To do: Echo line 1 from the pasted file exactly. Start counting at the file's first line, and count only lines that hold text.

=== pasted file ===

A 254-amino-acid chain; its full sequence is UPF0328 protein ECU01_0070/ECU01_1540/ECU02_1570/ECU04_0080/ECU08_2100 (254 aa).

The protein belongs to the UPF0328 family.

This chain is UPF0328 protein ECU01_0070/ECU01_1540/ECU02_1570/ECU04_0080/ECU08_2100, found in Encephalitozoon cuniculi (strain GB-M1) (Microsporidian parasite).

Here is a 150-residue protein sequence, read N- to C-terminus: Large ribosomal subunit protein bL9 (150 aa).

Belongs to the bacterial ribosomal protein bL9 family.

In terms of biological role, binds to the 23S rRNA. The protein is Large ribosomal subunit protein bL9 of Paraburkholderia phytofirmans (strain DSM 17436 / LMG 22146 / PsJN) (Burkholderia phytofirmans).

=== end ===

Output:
A 254-amino-acid chain; its full sequence is UPF0328 protein ECU01_0070/ECU01_1540/ECU02_1570/ECU04_0080/ECU08_2100 (254 aa).